Digital-POV: Google Maps Uses Landmarks For Directions
Google Maps has started testing the use of landmarks like fast food restaurants with well-known brand signage to help make its navigation cues and direction commands sound more natural. The rollout of the landmark-infused directions is still in its trial phase and it is unknown whether Google will introduce this new tweak globally.
Details and Implications:
The idea of using brand signage in directional commands is to make it easier for people to navigate whilst they drive. Gone are the days of ‘In 400m, turn left’ and a worry about which left that is.
Known to be used by upwards of 1 billion people and counting, Google Maps is helping those users navigate through a more ‘human-like’ approach. The thinking behind the test is that users are more likely to spot and recognize well known landmarks and brand signage than they are street signs, which are often amongst many other signs in a cluttered roadside environment.
This makes quite a lot of sense as when humans give directions we often use well known landmarks, shops, restaurants or petrol stations etc to help direct as well as using distances and street names. Google told Engadget that it was testing this approach with some users to ‘improve guidance’. However, there is no mention of a global roll out plan, yet.
During the testing, some users heard phrases like ‘Turn right after the Burger King’ and saw on the app, under distance/street name-based directions ‘Pass by Burger King (on the right)’. There is no mention whether these fast food restaurants paid to be used in Google Maps’ directions, however, it’s not beyond the realms of possibility that this could become a new advertising battleground for brands as it is a new way for brands to integrate themselves into a user’s personal space.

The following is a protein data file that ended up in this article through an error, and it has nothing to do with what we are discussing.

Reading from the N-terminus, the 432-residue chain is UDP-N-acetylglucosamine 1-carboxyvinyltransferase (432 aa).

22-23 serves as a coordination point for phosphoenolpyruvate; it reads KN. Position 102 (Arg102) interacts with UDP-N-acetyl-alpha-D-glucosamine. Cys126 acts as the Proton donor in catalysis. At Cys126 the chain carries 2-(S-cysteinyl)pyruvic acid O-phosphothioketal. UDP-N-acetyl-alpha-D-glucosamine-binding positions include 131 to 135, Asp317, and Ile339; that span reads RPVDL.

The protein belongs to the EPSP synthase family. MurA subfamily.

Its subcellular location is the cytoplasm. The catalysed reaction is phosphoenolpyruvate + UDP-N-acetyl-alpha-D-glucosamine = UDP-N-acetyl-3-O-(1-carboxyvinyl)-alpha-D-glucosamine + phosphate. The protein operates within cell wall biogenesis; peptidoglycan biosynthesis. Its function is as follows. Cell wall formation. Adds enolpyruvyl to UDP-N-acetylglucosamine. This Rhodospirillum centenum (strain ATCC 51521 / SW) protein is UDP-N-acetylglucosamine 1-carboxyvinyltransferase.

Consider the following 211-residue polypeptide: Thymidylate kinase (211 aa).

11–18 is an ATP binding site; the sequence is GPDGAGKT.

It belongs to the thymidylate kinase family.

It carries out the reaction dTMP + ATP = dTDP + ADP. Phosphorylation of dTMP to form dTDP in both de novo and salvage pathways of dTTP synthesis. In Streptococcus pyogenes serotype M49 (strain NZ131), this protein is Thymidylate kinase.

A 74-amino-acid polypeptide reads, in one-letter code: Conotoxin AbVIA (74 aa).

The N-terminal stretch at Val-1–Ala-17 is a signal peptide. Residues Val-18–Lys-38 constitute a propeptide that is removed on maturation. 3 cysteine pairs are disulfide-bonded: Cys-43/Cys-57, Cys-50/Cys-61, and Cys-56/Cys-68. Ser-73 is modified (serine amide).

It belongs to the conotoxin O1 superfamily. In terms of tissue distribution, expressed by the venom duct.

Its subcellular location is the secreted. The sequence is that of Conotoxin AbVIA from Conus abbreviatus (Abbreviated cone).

The addition of a human side to an automated service should be no surprise, it is exactly what the major tech platforms have been striving for with their digital assistants - Google Assistant, Alexa etc.
The test also realises some interesting possibilities for brands. Does this make intersection locations for physical retail more valuable because you are going to get a name check? How is Google going to decide which brands are the most visible ad the ones that are used? Will it change how you display your logo in order to ‘market’ yourself as a destination waypoint? Will the way your brand is verbalized make a difference?
The Age of Assistance is here and Google Maps is the first major platform to take this approach, making automation as human as possible. Whether this trial will roll out globally or not will be interesting to watch but it is worth keeping an eye on this test this as the world of digital assistants and humans comes ever closer together.